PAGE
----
Come Explore with Me: Lithia Springs Park

“I want to go there a thousand times!” my daughter told me on our ride home from Lithia Springs Regional Park, which is located along the Alafia River.

I was exhausted. It had been a long — but really fun — day! We all agreed we wanted to plan another trip back (although a thousand times might be pushing it).

Playing in the sand at Lithia Springs

Where did we go? Swimming at Lithia Springs! 
On a recommendation, my daughter and I, along with some friends, trooped off to Lithia Springs Park. We left the house early on a Thursday with cars loaded with floaties, beach supplies and a picnic lunch.
Lithia Springs Park opens at 8 a.m., but the swimming hole opens at 10 a.m. We arrived just in time for the opening of the swimming area gates and headed in to stake out our space on the beach — a narrow strip of sand that wraps along a portion of the springs. There is also some grass within the swimming enclosure for chairs and blankets.
Shells at Lithia Springs
Stepping into the water, there are hundreds of tiny, perfect shells underfoot, and it’s clear to the bottom! As you wade further in, you can watch fish of varying sizes swimming around your feet. (We even saw a mullet jumping!) The water is cold! The water temperature remains a constant, and refreshing, 72 degrees year round.
Playing in the water at Lithia Springs
The kids had a ball riding on their floaties and digging holes in the sand. At noon we headed into the park to enjoy our picnic lunch at one of the many picnic tables scattered throughout the park, and the kids played on the playground for a while we headed back to the water, which was considerably more crowded than it had been in the morning.
We spent the day in the shallow area. To give you an idea of how shallow it is, I walked two-thirds of the way across the springs (toward the lifeguard house you see in the back of the picture above) and the water still only came up to my chest (I’m only 5’1″). However, for those who are more adventurous, there is a deep end at the far end of the springs (back right area of the picture above), past a bouy rope. Floaties are not permitted in the deep end, and there is no sand there … just a concrete wall.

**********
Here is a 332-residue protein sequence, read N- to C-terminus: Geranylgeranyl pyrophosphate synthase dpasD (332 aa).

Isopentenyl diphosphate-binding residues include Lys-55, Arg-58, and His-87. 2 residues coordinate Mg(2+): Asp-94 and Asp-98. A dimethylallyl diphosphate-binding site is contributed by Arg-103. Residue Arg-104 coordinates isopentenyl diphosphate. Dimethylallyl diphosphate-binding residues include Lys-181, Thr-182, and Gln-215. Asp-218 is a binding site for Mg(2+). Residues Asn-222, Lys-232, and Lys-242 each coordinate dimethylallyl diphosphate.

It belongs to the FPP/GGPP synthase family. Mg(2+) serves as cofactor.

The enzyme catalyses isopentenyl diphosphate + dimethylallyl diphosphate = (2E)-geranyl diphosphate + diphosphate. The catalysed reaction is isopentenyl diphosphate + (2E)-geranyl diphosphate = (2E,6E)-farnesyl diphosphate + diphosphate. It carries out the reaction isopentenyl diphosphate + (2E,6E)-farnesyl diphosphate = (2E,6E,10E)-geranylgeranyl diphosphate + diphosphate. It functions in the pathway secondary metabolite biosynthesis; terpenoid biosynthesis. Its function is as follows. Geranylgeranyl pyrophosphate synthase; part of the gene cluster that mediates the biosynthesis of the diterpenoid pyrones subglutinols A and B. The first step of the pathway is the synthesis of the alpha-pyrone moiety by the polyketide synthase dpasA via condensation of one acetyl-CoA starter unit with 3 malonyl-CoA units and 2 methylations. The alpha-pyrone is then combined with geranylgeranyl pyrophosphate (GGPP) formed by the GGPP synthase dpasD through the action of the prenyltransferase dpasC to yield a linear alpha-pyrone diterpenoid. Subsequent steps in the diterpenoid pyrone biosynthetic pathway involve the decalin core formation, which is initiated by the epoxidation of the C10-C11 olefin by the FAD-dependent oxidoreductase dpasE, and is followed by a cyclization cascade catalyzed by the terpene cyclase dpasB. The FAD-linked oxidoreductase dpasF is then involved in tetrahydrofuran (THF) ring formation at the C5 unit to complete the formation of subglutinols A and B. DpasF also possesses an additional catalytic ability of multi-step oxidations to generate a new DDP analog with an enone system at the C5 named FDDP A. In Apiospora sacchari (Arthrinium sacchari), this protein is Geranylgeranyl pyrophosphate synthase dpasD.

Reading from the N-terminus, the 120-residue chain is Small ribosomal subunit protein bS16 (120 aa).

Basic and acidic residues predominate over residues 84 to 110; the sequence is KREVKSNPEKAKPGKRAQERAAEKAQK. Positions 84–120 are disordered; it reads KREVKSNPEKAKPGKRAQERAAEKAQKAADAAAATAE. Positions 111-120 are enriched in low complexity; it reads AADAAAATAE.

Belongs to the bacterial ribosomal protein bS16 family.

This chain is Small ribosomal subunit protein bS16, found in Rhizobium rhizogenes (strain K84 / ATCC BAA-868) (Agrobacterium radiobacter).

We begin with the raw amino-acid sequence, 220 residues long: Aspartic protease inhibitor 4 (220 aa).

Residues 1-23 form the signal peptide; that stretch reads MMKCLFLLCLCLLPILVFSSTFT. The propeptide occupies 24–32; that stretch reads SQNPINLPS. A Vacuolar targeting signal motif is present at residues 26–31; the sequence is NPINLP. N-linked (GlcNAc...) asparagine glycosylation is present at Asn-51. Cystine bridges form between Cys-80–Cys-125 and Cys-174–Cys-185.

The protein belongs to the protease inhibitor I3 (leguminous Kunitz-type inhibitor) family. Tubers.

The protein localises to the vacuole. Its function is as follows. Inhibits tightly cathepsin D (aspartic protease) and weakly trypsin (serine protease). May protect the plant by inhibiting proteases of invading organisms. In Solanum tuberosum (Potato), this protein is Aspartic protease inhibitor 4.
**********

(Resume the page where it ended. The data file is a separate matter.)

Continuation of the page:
Lifeguard sign at Lithia Springs
Several lifeguards watch the crowd throughout the day, and periodically everyone is asked to exit the water for a 15-minute safety check. The park also provides a restroom facility, but beware that it is a considerable walk from the swimming area.
If you go:
There is a $2/vehicle (up to 8 persons) park entrance fee which gives you access to the picnic tables and playground. An additional $2/person gets you all-day admission to the swimming area. (NOTE: Even if you don’t intend to go in the water, if you plan to sit near others who are swimming, you will need to pay the $2 swim fee for a wristband that will allow you access into the swimming enclosure.)
Lithia Springs Regional Park
3931 Lithia Springs Road
Lithia, FL 33547
DISCLOSURE: We paid the $2/vehicle park entrance fee and the $2/person swimming fee on our own. The opinions expressed here are completely my own based on my own experience and the expressed feelings of my friends during our day spent at Lithia Springs Park.

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4 Responses to Come Explore with Me: Lithia Springs Park

  1. Deirdre June 24, 2013 at 4:23 pm #

    We are glad that you guys liked it!

  2. myrandomchaos June 24, 2013 at 4:59 pm #

    We were there for the 1st time in April and the kids loved it. We went before kids were out for summer since mine were homeschooled this past year. The 2nd time we went, in May and it was on a weekend so my husband could go and it was a little busy but nothing too bad. The only downfall would be the bathrooms so far away from the water. It would have been much easier for the babies to have a bathroom closer but overall it is worth it! Glad you enjoyed it and took the advice to try it out. 🙂

  3. Hillsborough County Government June 26, 2013 at 10:05 am #

    Thx for the shout-out & for exploring Lithia Springs Park! Hoping you can discover more of Hillsborough County’s treasures